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In this article, we explore the potential issues faced by possible Claimants for seeking compensatory recourse following failures by the Police in criminal investigations where such Claimants are the victims within the same.

It is regretfully well-established law that Claimants are usually prohibited from specifically bringing legal action against the Police for mere Negligence. This is because it has been held by the Courts that the general duty of the Police is to suppress crime and this does not carry with it an additional duty to protect individuals during investigations albeit the Police do have a duty in some scenarios to avoid causing personal injury to members of the public. Clearly, this poses an issue for those individuals who have been a victim of a crime but yet their assailants have not been brought to justice due to failures by the Police in the said criminal investigations.

Thankfully, this issue that we at Irvings Law have recognised has been recently more appreciated by the Courts such as in the case of DSD. The Court in DSD set down the Police now have a positive duty to investigate serious offences committed that fall within Article 3 of the European Convention on Human Rights and if this duty is breached, it must be a serious and/or egregious one. Article 3 provides all people with the right to be free from torture, degrading or inhumane treatment and on application would therefore include victims of sexual assaults as alluded to by the Court in the DSD case. Given this finding, we at Irvings Law have successfully thereafter ever since brought numerous compensation cases against the Police for victims following instances where they have committed serious and/or egregious errors during sexual assault investigations a couple of which can be found below:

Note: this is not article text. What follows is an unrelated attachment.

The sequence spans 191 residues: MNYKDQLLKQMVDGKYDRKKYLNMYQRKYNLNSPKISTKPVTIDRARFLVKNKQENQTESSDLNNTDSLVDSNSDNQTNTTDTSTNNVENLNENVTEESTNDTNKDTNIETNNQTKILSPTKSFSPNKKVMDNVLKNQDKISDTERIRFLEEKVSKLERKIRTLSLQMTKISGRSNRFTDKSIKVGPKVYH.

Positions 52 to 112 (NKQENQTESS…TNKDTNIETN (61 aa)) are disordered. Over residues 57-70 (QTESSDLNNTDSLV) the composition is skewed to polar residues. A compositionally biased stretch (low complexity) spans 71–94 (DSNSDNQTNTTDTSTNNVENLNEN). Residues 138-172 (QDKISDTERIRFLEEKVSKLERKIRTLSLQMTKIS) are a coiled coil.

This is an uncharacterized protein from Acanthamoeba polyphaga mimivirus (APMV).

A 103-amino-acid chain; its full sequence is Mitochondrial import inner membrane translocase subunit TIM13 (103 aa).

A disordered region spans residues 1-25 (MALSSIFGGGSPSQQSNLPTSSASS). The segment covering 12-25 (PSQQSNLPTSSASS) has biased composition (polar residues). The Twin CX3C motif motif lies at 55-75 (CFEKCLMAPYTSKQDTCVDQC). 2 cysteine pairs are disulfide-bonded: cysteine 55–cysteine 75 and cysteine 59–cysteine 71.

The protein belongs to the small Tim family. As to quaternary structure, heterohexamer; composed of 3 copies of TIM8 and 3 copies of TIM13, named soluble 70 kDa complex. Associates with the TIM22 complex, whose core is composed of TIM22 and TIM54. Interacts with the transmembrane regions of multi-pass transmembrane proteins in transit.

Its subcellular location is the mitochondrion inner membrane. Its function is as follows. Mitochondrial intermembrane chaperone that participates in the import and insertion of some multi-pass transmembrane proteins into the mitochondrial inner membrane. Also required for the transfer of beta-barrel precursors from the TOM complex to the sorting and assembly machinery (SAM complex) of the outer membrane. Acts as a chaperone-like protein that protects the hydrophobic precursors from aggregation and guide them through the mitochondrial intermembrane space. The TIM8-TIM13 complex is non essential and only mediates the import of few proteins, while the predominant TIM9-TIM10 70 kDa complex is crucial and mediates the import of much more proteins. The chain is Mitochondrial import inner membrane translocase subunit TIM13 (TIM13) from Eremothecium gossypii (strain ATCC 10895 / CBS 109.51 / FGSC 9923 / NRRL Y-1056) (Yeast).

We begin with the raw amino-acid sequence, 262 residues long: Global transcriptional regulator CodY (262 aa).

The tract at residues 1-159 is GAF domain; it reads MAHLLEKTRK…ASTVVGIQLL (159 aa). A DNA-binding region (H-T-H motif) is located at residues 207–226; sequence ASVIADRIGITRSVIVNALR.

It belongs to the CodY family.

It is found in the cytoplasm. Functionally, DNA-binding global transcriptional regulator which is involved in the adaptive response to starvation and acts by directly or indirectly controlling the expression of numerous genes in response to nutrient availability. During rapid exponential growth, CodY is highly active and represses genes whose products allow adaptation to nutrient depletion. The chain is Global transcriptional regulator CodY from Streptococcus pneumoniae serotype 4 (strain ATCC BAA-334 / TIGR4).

Despite the above allowing more recourse for Claimants whom have been failed by the Police, we at Irvings Law believe that there still remains work to do by the Courts. Firstly, the current level of failure must be serious and/or egregious which is a standard that we deem to be too high. Secondly, the application of what is tortuous, degrading or inhuman treatment remains limited to sexual assault investigation when there are many other crimes that should fall into this bracket. Lastly and probably the most unfair in our view is that Claimants only have up to one year from the alleged Police failing to commence a human rights claim under Article 3. This is problematic as in some situations, Claimant are either not aware of such a failing until after the year deadline has passed or if they are, the Police’s complaint investigation takes longer than the same. Despite these issues, we at Irvings Law remain committed to attempting to convince the Courts to keep extending their view on Claimants’ ability to claim compensatory recourse for Police failings no matter how big or small they are or what for.